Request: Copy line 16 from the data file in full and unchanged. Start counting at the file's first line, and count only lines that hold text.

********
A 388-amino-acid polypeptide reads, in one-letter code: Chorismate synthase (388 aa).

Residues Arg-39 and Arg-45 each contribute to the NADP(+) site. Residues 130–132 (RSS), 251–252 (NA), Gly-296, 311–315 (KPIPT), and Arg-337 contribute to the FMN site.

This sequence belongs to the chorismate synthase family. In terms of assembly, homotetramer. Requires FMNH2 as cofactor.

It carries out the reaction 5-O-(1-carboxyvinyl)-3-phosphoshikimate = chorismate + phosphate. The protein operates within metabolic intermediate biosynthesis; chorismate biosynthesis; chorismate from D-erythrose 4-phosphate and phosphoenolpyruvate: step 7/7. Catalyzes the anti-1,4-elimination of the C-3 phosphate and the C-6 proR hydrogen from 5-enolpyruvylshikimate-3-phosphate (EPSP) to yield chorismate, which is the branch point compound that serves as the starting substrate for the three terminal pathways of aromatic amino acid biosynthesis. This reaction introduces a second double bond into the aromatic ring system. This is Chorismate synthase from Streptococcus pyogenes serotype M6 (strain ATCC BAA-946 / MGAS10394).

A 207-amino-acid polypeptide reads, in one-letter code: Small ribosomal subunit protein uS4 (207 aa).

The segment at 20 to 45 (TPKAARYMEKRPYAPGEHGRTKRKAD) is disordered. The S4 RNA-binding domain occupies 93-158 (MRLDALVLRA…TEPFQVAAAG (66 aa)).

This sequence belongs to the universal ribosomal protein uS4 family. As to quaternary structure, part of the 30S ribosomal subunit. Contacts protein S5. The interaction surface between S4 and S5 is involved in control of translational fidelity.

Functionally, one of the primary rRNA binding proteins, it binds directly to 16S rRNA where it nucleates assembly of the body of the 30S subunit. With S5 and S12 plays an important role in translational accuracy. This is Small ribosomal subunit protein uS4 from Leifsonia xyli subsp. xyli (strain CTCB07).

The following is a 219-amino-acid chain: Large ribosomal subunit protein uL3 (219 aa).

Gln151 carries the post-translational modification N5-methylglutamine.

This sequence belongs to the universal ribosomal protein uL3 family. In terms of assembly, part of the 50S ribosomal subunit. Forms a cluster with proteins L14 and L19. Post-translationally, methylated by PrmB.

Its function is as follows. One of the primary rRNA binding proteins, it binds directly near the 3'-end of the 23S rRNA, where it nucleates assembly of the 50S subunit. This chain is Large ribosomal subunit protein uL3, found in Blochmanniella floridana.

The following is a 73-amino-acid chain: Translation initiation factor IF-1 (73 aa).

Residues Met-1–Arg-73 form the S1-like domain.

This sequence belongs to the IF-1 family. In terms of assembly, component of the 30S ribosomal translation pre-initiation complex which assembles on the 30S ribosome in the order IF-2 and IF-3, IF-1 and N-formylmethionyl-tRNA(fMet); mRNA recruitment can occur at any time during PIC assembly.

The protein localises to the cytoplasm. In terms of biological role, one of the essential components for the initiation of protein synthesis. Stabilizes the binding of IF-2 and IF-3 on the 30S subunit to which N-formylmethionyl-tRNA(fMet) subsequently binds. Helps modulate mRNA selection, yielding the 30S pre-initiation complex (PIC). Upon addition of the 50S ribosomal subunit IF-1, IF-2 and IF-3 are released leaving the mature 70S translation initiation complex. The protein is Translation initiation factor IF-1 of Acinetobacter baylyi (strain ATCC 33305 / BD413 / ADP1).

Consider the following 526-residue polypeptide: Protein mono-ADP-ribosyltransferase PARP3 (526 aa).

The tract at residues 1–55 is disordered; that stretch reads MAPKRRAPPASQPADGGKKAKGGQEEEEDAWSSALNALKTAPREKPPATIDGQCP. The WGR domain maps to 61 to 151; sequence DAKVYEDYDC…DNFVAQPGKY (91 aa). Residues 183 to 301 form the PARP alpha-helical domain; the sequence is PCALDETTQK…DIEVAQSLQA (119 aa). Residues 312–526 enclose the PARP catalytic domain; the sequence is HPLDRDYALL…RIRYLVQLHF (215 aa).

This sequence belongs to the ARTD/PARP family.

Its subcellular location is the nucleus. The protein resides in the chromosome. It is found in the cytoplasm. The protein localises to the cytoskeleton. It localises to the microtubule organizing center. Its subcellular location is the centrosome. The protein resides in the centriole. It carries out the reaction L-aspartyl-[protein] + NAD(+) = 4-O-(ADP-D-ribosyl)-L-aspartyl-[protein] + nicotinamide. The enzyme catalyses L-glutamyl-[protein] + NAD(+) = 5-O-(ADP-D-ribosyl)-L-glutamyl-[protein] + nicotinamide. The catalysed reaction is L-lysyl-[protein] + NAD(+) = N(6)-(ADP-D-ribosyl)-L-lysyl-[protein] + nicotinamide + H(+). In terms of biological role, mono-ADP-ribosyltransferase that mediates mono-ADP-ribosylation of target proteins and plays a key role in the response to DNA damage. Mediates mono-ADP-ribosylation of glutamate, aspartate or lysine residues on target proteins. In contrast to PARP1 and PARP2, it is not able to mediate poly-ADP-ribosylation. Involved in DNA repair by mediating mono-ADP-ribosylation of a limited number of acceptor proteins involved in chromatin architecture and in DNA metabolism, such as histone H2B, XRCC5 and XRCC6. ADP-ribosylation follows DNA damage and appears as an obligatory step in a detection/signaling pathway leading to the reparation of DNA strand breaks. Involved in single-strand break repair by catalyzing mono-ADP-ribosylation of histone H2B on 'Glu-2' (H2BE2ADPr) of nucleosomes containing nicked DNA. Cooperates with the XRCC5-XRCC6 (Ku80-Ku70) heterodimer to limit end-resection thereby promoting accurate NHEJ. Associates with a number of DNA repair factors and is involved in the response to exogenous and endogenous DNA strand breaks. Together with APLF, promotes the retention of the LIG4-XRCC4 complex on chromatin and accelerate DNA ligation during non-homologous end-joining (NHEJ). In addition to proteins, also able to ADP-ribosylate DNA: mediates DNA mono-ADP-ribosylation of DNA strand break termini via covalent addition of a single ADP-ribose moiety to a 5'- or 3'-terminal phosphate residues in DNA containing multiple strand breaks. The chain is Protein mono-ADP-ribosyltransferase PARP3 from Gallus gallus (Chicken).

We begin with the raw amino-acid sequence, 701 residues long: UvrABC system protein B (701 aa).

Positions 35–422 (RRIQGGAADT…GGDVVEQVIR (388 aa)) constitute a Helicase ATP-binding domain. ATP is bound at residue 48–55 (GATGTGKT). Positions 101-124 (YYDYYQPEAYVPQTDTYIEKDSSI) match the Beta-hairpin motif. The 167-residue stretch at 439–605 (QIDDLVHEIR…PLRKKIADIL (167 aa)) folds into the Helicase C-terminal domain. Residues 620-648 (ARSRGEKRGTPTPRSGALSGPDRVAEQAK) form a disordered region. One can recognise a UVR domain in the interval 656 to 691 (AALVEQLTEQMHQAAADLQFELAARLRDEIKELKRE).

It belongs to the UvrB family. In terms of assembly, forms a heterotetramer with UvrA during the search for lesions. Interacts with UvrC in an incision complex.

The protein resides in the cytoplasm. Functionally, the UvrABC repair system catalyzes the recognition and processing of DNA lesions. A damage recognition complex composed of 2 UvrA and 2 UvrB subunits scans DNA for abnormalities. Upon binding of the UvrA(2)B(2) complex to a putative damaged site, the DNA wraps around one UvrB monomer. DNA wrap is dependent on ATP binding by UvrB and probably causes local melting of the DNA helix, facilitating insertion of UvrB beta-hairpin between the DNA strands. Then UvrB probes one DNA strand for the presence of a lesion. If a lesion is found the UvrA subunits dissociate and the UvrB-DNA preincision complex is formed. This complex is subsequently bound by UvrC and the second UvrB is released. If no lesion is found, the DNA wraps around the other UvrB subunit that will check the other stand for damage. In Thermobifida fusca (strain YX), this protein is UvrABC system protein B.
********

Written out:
The protein localises to the cytoplasm. In terms of biological role, one of the essential components for the initiation of protein synthesis. Stabilizes the binding of IF-2 and IF-3 on the 30S subunit to which N-formylmethionyl-tRNA(fMet) subsequently binds. Helps modulate mRNA selection, yielding the 30S pre-initiation complex (PIC). Upon addition of the 50S ribosomal subunit IF-1, IF-2 and IF-3 are released leaving the mature 70S translation initiation complex. The protein is Translation initiation factor IF-1 of Acinetobacter baylyi (strain ATCC 33305 / BD413 / ADP1).